Kim Bailey is former director of professional development and instructional support for the Capistrano Unified School District in California. She also served as an adjunct faculty member at Chapman University in California. Follow @bailey4learning on Twitter.

The Power of Common Formative Assessments

Many researchers have identified formative assessment as one of the more powerful practices to raise student achievement (Black & Wiliam, 1998; Hattie, 2009). When speaking of its power, we often compare formative assessment to summative assessment using metaphorical expressions. For example, formative assessment is like “tasting the soup before serving one’s guests,” or the “practice before the big game.” Others have described formative assessment as the rehearsal before the performance, or the “check-up before the autopsy.”

However, when I think about the most clarifying description of the power of formative assessment, it is the one shared by Dr. Richard DuFour: “A summative assessment is how students prove they have learned. A formative assessment gives a student a chance to improve upon their learning.” This explanation captures the intent and power of formative assessment.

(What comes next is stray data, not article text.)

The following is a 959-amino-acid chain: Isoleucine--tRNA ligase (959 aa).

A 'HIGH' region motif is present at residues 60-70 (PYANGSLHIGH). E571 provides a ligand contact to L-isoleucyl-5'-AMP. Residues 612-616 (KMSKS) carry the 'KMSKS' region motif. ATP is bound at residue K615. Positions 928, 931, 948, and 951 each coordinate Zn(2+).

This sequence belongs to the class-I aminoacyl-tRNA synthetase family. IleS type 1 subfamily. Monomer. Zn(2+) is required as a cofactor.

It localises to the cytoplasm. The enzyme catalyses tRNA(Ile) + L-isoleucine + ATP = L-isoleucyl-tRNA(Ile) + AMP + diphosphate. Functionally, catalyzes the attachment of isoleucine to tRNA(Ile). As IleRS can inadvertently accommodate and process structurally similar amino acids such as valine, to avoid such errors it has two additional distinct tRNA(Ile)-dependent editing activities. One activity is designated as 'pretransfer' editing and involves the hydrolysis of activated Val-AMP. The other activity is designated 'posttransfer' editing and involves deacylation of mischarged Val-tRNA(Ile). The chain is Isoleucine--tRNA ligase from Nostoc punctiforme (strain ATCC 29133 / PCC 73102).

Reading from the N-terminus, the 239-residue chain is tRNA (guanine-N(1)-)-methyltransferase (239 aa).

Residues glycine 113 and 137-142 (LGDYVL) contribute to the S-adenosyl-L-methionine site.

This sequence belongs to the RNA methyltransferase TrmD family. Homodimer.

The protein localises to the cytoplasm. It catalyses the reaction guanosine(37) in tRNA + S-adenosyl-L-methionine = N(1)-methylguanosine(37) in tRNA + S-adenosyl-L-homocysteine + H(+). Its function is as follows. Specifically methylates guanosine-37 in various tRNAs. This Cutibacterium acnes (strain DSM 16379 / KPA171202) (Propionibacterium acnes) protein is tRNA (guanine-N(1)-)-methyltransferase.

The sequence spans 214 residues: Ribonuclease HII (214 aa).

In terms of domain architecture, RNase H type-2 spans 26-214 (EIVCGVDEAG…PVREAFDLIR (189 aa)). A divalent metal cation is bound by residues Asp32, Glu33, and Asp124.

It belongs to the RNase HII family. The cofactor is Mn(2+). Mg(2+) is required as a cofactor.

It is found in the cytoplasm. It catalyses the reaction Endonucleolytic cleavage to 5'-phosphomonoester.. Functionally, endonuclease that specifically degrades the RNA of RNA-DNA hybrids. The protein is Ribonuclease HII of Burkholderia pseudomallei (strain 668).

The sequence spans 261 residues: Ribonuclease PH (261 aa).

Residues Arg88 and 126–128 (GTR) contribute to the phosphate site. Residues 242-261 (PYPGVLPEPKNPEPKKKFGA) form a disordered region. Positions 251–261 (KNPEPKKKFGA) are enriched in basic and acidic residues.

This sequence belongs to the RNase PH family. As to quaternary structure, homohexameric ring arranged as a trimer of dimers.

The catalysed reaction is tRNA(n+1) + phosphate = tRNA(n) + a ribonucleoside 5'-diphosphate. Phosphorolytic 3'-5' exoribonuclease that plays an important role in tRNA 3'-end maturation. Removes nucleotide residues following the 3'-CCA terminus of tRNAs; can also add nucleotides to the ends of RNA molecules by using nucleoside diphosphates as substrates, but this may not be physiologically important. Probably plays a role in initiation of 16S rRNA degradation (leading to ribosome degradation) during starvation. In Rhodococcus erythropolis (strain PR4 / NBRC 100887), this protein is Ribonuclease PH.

Expanding further, a common formative assessment is when a team collectively gathers evidence of learning at crucial points in the instructional journey, so their students have a chance to improve upon their learning. Members of collaborative teams use the power of common formative assessments (CFAs) to ensure that each and every student attains the learning that is considered essential for their course or grade level.